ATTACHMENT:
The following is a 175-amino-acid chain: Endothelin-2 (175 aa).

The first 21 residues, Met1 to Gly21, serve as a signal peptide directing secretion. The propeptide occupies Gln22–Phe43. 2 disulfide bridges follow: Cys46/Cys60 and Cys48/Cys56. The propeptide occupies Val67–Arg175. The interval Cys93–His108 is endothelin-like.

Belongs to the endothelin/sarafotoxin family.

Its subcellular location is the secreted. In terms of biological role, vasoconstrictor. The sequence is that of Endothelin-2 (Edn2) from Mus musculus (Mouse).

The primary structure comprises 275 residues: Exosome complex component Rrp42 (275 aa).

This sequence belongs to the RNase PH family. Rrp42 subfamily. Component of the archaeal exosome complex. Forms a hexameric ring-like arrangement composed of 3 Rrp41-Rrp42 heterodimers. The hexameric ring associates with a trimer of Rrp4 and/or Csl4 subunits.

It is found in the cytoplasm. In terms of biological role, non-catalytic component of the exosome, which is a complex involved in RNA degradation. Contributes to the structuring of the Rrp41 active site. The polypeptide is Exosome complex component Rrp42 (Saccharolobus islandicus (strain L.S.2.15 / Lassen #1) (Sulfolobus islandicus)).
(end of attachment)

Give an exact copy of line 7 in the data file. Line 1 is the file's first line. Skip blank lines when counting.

It is found in the cytoplasm. In terms of biological role, non-catalytic component of the exosome, which is a complex involved in RNA degradation. Contributes to the structuring of the Rrp41 active site. The polypeptide is Exosome complex component Rrp42 (Saccharolobus islandicus (strain L.S.2.15 / Lassen #1) (Sulfolobus islandicus)).